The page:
I have a fundamental axiom that deals with wisdom and knowledge. In a phrase it’s this:
People that call themselves ‘gurus’ aren’t.
That’s why I can’t believe that I’m seeing more and more job posts that are seeking “rock star” developers.
I revere and envy the best in our business, the ones I see in dozens to hundreds of github projects, who write the blogs and posts that my google searches land on when I go to solve problems, and add to each of them the thousands in their workplaces that aren’t so visible, but are equally as brilliant.
I know first hand that the productivity and talent curve in software developers is a pareto distribution, and a few computational scientists and engineers have transformed human productivity along with (and sometimes in spite of) the rest of us — their colleagues in their field.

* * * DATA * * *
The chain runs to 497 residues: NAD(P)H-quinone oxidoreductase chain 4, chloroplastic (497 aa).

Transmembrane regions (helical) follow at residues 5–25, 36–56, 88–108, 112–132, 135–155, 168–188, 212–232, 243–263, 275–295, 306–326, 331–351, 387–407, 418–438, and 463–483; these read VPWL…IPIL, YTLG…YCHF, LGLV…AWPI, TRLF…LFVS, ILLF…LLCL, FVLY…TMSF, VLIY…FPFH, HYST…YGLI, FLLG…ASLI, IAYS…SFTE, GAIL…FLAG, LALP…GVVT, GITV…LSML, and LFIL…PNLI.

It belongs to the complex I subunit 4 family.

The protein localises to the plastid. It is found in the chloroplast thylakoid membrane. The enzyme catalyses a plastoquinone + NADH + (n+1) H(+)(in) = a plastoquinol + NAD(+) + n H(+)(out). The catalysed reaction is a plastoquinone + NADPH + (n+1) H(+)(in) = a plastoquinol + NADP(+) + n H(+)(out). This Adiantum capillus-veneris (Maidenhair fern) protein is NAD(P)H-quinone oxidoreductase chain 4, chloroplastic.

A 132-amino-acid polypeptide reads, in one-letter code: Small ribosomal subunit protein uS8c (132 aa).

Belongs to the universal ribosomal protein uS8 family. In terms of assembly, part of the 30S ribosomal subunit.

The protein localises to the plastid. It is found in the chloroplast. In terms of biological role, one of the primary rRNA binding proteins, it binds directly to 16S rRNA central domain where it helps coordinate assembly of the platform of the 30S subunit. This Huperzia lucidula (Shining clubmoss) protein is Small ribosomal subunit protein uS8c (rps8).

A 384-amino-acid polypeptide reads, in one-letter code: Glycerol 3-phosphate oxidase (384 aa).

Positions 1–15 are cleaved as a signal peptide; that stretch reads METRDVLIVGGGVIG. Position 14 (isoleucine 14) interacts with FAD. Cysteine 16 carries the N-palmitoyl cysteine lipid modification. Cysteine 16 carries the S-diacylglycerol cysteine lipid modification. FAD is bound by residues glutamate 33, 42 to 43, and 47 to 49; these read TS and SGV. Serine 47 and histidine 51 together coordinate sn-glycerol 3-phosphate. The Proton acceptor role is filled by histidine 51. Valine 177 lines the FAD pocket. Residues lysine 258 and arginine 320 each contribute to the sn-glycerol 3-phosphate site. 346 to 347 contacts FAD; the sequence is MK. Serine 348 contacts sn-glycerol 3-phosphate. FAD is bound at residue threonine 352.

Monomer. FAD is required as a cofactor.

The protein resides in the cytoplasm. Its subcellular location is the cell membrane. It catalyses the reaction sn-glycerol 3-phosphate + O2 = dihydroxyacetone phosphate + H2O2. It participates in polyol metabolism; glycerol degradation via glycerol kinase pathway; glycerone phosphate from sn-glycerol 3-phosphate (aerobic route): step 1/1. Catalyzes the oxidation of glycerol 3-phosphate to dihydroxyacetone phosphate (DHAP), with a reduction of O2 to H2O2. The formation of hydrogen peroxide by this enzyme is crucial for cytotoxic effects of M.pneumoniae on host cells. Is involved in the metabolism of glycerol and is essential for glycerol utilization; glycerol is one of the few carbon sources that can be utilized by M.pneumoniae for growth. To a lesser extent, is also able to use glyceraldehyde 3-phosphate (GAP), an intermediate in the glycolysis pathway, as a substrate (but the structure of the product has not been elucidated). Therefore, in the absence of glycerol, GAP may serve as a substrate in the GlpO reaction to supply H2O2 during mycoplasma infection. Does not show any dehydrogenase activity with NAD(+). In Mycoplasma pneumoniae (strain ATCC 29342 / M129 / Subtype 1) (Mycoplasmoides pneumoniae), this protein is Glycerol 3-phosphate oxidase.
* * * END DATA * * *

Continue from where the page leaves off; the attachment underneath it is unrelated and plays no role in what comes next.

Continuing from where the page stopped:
Stereotypically the rock stars of my age and just before were incredible artists that became coddled tyrannical adolescent assholes who trashed hotel rooms, trashed equipment, and drank and drugged themselves to death at ages way too young.
And you want to co-opt this term and encourage the ego and hire the developer namesake?
Are you kidding me?
I grant you this, you sure won’t see me advertising for one, and you sure won’t ever see me hire someone that calls themselves a “rock star” developer. Because the best in this business have confidence, ego, talent and wisdom.
At the risk of sounding like the premature old man screaming about the kids on his lawn, the best of the computational scientists and engineers that came before us didn’t call themselves “rock stars”
And the problems that the computational scientists and engineers in my generation and those after mine need to solve are far bigger than this “rock star” bullshit.
So enough with the rock star labels already.